How much can one donate?


In Canada, the federal government has placed caps on the dollar amount that can be contributed to federal campaigns (see Table 1).

This limit is only for a single party. For example, an individual can contribute $1,650 to the Liberal Party or its candidates as well as $1,650 to the Conservative Party and for each of the other registered parties if they desire. This also applies to local electoral districts (“ridings”) and leadership contestants (contestants for leadership of federal parties) of each registered party within a riding.

These limits only apply to federal elections. Each province and territory has separate donation limits for their provincial and local elections. Some even have no limits at all. In total, six provinces and territories allow for unlimited donation amounts to non-federal elections, many of which overlap with the regulations authorizing corporate donations.

United States

In contrast, the United States has federal contribution limits that are noticeably higher than those in Canada (see Table 2).

In the US, annual amounts from an individual to a single federal party is $363,500 plus an extra $2,900 per candidate and $10,000 to local parties. While the presidential primary and general elections are considered one election for financing purposes, the Congressional (Senate and House of Representatives) elections are separate, meaning an individual can contribute $2,900 twice to the same Congressional candidate.3 With 100 members of the Senate and 435 members of the House of Representatives, the total amount an individual can contribute increases dramatically.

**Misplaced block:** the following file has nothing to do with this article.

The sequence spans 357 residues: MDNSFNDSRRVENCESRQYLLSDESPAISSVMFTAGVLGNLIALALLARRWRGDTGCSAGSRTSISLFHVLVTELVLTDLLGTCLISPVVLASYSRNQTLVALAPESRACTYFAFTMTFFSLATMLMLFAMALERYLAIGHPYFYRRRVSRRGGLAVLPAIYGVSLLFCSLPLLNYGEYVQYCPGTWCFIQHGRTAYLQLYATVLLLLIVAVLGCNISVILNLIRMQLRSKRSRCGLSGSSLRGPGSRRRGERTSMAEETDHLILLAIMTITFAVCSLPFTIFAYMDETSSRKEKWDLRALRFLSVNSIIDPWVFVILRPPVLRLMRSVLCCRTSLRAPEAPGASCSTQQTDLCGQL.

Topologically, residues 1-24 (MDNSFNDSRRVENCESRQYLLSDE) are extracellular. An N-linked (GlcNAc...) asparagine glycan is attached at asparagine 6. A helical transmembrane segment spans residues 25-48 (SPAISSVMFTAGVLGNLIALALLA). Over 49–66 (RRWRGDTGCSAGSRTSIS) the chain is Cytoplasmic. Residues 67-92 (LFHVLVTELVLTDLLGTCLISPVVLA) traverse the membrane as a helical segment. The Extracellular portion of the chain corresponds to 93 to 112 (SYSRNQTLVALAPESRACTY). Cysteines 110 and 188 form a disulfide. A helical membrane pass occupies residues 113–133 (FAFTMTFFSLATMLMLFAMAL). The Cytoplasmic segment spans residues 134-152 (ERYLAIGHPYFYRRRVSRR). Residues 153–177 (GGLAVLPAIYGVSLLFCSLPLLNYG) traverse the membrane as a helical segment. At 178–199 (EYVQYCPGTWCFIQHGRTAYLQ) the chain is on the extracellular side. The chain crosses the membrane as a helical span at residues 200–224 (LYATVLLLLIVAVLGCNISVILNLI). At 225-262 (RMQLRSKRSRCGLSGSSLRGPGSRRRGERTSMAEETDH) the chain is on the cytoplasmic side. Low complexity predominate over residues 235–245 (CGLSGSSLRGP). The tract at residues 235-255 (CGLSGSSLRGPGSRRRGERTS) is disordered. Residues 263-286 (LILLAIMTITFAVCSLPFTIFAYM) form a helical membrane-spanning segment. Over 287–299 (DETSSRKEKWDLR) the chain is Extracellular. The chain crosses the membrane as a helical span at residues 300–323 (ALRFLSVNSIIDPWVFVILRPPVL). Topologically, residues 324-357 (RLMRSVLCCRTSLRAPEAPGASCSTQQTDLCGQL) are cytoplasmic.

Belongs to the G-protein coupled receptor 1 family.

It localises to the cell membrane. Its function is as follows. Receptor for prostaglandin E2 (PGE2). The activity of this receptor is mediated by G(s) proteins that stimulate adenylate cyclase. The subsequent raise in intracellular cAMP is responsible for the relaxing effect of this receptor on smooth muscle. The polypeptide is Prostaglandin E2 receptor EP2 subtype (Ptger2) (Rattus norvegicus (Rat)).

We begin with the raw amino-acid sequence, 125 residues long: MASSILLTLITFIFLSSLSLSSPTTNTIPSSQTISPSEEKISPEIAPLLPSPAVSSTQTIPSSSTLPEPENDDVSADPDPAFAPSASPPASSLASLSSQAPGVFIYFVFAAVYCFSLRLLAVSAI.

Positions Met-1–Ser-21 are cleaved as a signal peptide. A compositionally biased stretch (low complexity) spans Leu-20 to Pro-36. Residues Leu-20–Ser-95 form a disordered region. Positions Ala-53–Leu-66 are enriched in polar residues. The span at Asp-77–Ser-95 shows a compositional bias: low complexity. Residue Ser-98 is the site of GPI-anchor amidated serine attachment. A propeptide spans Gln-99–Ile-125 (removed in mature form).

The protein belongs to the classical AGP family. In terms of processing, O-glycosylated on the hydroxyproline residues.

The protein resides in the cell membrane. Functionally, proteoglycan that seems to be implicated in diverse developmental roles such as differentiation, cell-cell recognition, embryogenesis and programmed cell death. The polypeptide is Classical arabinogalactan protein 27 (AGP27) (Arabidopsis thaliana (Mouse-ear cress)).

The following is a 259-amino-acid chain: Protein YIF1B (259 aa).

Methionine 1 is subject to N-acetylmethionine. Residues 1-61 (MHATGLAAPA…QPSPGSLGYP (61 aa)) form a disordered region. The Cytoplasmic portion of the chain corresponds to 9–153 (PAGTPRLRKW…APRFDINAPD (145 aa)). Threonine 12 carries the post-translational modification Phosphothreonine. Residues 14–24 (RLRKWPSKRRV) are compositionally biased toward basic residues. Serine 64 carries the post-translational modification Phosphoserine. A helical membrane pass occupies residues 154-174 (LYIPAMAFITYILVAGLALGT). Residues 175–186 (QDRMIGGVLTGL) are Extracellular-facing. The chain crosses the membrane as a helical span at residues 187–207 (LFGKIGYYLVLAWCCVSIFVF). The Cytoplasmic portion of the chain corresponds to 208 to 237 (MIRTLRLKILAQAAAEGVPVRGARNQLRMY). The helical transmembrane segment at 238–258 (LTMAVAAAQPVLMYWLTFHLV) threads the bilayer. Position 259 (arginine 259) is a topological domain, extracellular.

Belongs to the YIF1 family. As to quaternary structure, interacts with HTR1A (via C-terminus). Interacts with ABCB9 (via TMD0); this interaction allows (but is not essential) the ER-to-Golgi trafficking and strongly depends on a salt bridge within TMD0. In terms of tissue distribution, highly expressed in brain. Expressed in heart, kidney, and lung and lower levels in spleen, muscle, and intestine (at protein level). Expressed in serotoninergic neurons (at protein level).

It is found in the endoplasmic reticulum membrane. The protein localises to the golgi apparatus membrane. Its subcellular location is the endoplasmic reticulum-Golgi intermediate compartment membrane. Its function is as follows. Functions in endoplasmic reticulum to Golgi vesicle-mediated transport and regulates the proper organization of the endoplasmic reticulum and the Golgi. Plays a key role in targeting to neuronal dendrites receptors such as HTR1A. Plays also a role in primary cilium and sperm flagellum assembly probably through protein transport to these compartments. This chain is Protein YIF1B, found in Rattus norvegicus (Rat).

As with Canada, non-federal elections in the United States operate under different regulations than that of federal elections, determined by the state’s government. Eleven states currently do not place limits on campaign financing for non-federal elections.

Image by John McArthur on Unsplash
Political Action Committees

If you are familiar with politics in the United States, you may have heard the term “PAC” (political action committees) thrown around. PACs are organizations created to raise funding which can be donated to a particular party or candidate. There are multiple types of PACs, but here we discuss Separate Segregated Funds (SSFs), and Nonconnected Traditional PACs. Both of these are more strictly regulated than the other PACs and can legally donate to campaigns (stay tuned for Part 2 for Super and Hybrid PACs).

An SSF is a type of PAC that is directly created—and sponsored—by a corporation. While SSFs cannot use money derived from the corporation’s operations, they are permitted to solicit money from prominent members of the SSF to donate to campaigns. Because of this, SSFs are an appealing avenue for corporate funding to flow to campaigns. Nonconnected PACs, as the name suggests, cannot be connected to corporations or labour organizations. In simpler terms, this means that corporations cannot contribute to Nonconnected PACs.

The Canadian equivalents of PACs, called “